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The Coronavirus Travel Bans Are Unprecedented. But Will They Work?

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The epicenter of the coronavirus outbreak—Wuhan, China—is on lockdown.

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The epicenter of the coronavirus outbreak—Wuhan, China—is on lockdown.

International travelers—and most especially residents of and visitors to China—have a lot to contend with due to coronavirus containment efforts. Experts analyze whether the extreme measures will ultimately prove effective.

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In an effort to contain the spread of coronavirus, authorities in China have cut off flights, trains, and other transport from Wuhan—the epicenter of the outbreak—and 16 other Chinese cities in and around the Hubei province. In total, the lockdown affects some 50 million people who have been isolated in China.

Furthermore, the United States last week announced that noncitizens who have been to China in the past two weeks cannot enter the United States, and Americans returning from the Hubei province are required to undergo 14 days of quarantine. Other countries have implemented similar bans on travelers coming from China, while countries such as Russia have closed their borders with China altogether.

These travel bans and quarantines have been implemented despite the fact that the World Health Organization (WHO) advises against “any restrictions of international traffic based on the information currently available” with regard to the current coronavirus outbreak.

While the WHO declared the outbreak a global emergency, Tedros Adhanom Ghebreyesus, WHO’s director-general, Tweeted last week that “this is the time for facts, not fear.”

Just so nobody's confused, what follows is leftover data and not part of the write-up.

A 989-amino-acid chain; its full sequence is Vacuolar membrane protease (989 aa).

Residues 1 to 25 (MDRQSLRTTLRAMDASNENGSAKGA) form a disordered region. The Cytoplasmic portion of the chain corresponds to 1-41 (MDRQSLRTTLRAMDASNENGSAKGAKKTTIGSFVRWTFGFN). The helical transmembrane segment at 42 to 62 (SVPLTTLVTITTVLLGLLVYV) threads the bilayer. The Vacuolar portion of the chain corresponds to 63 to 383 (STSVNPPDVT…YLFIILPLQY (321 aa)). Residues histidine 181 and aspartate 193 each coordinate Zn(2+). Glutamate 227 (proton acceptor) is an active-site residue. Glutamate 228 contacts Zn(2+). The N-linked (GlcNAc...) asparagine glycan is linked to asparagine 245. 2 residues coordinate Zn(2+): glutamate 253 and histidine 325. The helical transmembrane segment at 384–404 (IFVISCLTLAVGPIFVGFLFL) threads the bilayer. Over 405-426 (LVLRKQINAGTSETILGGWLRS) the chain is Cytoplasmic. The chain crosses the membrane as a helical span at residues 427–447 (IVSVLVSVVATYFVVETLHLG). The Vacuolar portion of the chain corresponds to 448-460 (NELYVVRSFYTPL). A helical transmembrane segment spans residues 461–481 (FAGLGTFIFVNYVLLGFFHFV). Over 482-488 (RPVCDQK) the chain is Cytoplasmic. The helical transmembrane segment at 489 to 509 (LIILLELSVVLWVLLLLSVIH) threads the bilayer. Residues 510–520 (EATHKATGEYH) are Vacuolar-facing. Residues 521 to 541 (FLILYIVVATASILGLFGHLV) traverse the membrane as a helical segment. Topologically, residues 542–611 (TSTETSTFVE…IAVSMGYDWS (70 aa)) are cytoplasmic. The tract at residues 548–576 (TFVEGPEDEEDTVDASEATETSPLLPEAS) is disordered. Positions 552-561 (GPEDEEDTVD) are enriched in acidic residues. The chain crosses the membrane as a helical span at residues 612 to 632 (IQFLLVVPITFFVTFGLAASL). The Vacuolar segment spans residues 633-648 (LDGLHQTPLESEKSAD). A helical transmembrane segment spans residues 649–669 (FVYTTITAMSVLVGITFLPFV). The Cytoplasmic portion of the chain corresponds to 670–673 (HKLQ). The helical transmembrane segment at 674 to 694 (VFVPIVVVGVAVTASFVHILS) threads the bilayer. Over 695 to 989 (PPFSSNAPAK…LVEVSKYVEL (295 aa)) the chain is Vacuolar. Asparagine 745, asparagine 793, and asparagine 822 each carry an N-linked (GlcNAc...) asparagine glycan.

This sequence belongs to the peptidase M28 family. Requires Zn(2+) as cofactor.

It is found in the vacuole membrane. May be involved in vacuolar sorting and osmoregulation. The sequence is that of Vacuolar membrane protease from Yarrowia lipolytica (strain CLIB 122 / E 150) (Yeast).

Because travel bans and quarantines on this scale have never been done before, there’s no precedent for determining whether the drastic measures being taken will ultimately work.

“The Chinese government has created the world’s largest public health experiment ever in the history of humankind,” said Dr. William Schaffner, professor of preventive medicine at Vanderbilt University and an infectious diseases expert. “This is an extraordinary effort to confine an epidemic and to very substantially reduce—not eliminate, we can’t eliminate—transmission within the province and also the exportation of disease. And we will see whether there is a plateauing or even a downturn of cases.”

What’s at stake?

To say that there is a lot at stake is an understatement. There are currently more than 24,000 confirmed cases of coronavirus and nearly 500 reported deaths in China, according to the WHO. There are nearly 200 confirmed cases in 24 other countries, including 11 in the United States.

The current outbreak is expected to have massive repercussions for the travel and tourism industries, as well as for trade and commerce. It’s estimated that the coronavirus will cost China $60 billion in the first quarter of 2020 alone. And the ripple effects for travel and tourism will likely be felt for months to come and across the globe. China is the largest outbound travel market in the world (Chinese travelers took nearly 150 million international trips in 2018, the most recent year for which data is available), and China is the fourth most-visited country in the world, according to the UN World Tourism Organization (UNWTO).

Beyond the travel bans and quarantines, numerous airlines have been canceling their flights to China for the coming weeks, furthering limiting movement to and from China. Prior to the outbreak, travel to China from the United States was expected to represent 4.6 percent of U.S. international flight capacity over the next two months, according to a coronavirus impact report released by travel booking site Hopper.